Google Takes Out YouTube Ripper with WIPO Domain Dispute

Home > Anti-Piracy > Takedowns and Seizures >

Google has won its WIPO domain name dispute against, a site that allowed people to download music and video from YouTube. The WIPO panel concluded that the domain was not used for legitimate purposes and ordered it to be transferred to Google. The owner of the site didn't put up a defense and simply switched to a new domain.

youtube sad errorFree music is easy to find nowadays. Just head over to YouTube and one can find millions of tracks, including many of the most recent releases.

This is a problem for the major record labels which don’t want tracks to leak outside YouTube’s ecosystem. For this reason, YouTube rippers are seen as a major threat.

The music industry is actively tackling this issue by requesting IPS blockades and taking site operators to court. Ideally, however, the major labels would like YouTube to take more responsibility as well.

YouTube Targets Rippers

While YouTube isn’t particularly vocal on the stream-ripping problem, it’s certainly not ignoring the issue. The video service has sent numerous cease and desist letters to the operators of these sites and more recently it actively began blocking IP-addresses.

The blocking efforts had some limited effect but YouTube rippers swiftly found workarounds, triggering an ongoing cat and mouse game. This is perhaps why YouTube is looking into other avenues as well.

Earlier this year, YouTube informed the UK Parliament that it has started domain name disputes as well. These cases are filed at the World International Property Organization (WIPO), which has an arbitration panel to resolve domain name issues.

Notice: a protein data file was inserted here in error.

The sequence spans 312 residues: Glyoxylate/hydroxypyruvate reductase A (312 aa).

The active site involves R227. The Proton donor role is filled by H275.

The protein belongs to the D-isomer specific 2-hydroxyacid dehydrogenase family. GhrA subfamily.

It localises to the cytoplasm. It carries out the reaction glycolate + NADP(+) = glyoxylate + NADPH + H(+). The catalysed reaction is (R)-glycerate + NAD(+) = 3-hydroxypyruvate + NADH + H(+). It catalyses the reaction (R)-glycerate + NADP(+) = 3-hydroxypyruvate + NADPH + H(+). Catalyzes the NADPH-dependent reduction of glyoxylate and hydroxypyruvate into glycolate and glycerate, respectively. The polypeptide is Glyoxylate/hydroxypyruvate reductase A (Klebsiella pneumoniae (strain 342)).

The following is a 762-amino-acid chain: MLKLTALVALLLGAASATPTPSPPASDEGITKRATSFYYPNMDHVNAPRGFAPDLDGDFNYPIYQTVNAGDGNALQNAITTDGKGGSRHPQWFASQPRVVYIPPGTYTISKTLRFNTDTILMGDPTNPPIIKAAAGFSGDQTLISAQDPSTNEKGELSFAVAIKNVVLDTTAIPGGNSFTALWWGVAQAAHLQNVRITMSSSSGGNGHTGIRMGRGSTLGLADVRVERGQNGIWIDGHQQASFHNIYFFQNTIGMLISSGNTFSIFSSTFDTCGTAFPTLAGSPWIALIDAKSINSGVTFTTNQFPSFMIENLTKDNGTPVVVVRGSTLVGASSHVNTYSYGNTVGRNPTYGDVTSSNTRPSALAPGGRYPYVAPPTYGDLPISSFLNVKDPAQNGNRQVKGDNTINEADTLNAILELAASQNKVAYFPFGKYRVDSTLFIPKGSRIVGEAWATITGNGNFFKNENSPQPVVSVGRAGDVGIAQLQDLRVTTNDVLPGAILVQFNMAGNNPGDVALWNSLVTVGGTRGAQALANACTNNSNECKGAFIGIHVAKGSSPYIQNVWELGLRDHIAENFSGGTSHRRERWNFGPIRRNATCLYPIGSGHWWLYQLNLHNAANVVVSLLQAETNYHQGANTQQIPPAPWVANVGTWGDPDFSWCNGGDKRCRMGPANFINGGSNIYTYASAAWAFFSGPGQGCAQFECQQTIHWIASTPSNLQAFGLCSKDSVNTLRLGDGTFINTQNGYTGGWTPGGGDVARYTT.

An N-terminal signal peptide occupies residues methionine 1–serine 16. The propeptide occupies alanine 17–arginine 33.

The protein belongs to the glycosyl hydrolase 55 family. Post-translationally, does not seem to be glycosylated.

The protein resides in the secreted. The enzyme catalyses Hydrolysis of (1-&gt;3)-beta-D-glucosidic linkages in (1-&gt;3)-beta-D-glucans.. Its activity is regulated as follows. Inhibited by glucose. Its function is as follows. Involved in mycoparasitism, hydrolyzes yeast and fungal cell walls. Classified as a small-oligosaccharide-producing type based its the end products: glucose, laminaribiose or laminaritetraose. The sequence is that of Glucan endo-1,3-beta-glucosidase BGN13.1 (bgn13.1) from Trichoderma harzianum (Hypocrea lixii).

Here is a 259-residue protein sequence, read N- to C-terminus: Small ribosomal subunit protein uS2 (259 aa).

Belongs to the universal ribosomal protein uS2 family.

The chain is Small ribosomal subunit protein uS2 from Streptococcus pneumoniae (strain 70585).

WIPO Domain Dispute against

When we searched the database we found one case against This stream-ripper is a familiar name. It was previously targeted by the RIAA and was also included on the most recent EU piracy watchlist.

In the WIPO complaint, Google argued that the site uses its trademark without permission, that the owner had no legitimate interest in the domain, and that the domain was registered in bad faith. As such, the domain should be taken down.

After a careful review, WIPO panelist Stephanie Hartung sided with Google. The domain name owner, a Vietnamese resident named Ken Nguyen, failed to respond but according to Hartung, there is no indication that the domain was registered for legitimate purposes.

Not Bona Fide

“Respondent has not made use of the disputed domain name in connection with a bona fide offering of goods or services, nor has Respondent been commonly known by the disputed domain name,” she writes.


While there can be exceptions for sites that have a legitimate and noncommercial use, that is not the case here. The stream-ripper clearly violates YouTube’s terms of service and is actively profiting from this activity through advertisements.

“The disputed domain name resolved to a commercially active website promoting to allow to convert and download videos and audios from the ‘YouTube’ platform – which obviously is in contrast to, and thus violating, Complainant’s Terms of Service – and also displaying pay-per-click advertisements, presumably at Respondent’s financial advantage.”

Private and False WHOIS Info

According to the WIPO panelist, it’s also evident that the domain itself is confusingly similar to the YouTube trademark. In addition, the Vietnamese owner registered it in bad faith, using a privacy service to conceal his true identity while providing false WHOIS info.

Taken together, the WIPO panel decided that the domain name has to be transferred to Google. At the time of writing, this hasn’t happened yet, but the domain isn’t resolving either.

Cat and Mouse

While Google and YouTube can celebrate this outcome as a victory, the problem doesn’t go away. There are hundreds of other tools and services that do exactly the same as

In fact, the owner of hasn’t thrown in the towel either. When the WIPO panel decided over the matter last week, the disputed domain name redirected to, which looks exactly like its predecessor, without using the YouTube trademark in the name.

And so the cat and mouse game continues.


Popular Posts
From 2 Years ago…